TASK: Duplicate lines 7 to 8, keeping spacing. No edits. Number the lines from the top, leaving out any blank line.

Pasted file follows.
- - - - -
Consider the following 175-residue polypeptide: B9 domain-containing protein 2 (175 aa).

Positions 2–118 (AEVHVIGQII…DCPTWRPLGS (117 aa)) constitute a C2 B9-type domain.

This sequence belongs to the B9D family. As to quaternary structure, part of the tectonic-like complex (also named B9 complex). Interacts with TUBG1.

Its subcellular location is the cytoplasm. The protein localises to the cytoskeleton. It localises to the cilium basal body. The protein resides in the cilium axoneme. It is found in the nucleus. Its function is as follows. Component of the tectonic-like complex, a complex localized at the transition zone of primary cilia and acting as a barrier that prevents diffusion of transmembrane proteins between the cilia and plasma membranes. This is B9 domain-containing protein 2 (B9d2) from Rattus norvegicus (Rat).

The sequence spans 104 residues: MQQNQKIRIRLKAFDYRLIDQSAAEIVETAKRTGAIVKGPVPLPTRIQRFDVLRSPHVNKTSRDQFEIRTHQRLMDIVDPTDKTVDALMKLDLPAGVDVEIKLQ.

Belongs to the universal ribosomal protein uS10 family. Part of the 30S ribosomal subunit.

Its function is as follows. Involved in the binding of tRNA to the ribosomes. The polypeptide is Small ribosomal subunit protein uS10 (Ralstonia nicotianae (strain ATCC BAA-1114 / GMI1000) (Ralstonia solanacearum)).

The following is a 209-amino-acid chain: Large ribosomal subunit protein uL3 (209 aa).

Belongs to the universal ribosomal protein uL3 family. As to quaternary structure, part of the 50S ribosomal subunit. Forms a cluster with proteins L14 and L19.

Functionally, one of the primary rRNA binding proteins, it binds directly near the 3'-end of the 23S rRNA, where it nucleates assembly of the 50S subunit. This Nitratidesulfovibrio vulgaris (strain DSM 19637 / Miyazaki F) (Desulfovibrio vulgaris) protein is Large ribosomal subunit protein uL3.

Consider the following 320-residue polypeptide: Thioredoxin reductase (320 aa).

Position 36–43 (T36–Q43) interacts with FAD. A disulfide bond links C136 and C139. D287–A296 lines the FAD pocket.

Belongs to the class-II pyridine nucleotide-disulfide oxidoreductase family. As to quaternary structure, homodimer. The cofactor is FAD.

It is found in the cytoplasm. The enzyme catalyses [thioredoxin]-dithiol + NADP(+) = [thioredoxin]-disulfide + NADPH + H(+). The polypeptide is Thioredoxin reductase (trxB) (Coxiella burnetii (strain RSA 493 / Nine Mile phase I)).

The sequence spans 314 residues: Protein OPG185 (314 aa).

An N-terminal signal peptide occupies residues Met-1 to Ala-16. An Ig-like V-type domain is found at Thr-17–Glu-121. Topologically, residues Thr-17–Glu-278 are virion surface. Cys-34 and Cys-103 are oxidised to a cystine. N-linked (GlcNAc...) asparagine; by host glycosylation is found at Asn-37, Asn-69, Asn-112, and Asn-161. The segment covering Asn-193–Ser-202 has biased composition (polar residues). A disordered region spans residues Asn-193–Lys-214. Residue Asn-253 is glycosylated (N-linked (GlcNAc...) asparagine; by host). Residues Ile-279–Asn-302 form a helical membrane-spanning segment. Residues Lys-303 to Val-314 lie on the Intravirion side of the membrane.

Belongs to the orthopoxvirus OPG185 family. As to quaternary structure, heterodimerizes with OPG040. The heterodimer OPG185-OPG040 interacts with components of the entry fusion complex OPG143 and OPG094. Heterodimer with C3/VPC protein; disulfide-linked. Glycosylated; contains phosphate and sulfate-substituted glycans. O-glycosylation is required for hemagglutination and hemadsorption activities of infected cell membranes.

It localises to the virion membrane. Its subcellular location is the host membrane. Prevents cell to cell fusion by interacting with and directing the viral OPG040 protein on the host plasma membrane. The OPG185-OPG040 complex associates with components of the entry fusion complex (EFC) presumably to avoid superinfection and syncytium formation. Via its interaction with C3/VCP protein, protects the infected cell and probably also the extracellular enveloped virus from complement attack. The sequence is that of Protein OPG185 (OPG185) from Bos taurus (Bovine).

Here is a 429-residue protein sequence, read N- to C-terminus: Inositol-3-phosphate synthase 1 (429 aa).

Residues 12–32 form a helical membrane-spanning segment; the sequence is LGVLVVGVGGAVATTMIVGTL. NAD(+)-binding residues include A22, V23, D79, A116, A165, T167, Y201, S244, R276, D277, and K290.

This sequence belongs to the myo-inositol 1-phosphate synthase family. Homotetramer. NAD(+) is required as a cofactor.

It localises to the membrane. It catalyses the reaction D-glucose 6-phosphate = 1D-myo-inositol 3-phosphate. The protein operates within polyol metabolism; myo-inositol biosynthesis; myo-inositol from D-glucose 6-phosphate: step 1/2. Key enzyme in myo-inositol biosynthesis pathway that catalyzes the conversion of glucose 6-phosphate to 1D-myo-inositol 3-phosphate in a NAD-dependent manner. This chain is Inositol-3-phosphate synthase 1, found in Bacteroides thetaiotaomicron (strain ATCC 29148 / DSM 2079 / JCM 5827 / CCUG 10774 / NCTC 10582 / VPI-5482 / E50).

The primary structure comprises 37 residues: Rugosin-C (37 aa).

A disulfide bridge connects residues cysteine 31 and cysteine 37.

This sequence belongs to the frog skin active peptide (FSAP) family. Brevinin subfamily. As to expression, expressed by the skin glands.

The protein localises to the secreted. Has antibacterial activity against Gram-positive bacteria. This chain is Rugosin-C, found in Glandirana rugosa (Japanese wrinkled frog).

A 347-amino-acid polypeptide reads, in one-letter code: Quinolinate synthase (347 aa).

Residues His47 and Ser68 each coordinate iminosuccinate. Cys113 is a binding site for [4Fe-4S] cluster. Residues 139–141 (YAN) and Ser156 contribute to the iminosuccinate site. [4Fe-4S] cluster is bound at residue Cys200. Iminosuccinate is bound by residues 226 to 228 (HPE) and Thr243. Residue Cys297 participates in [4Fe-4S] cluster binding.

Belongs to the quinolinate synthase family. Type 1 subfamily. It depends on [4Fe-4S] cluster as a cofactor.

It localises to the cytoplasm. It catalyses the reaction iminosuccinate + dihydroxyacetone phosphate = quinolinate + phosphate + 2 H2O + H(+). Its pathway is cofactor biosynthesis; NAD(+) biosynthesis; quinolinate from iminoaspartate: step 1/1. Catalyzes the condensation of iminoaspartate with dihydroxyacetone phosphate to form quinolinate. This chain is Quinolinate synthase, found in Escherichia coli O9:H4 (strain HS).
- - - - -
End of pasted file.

Its function is as follows. Involved in the binding of tRNA to the ribosomes. The polypeptide is Small ribosomal subunit protein uS10 (Ralstonia nicotianae (strain ATCC BAA-1114 / GMI1000) (Ralstonia solanacearum)).

The following is a 209-amino-acid chain: Large ribosomal subunit protein uL3 (209 aa).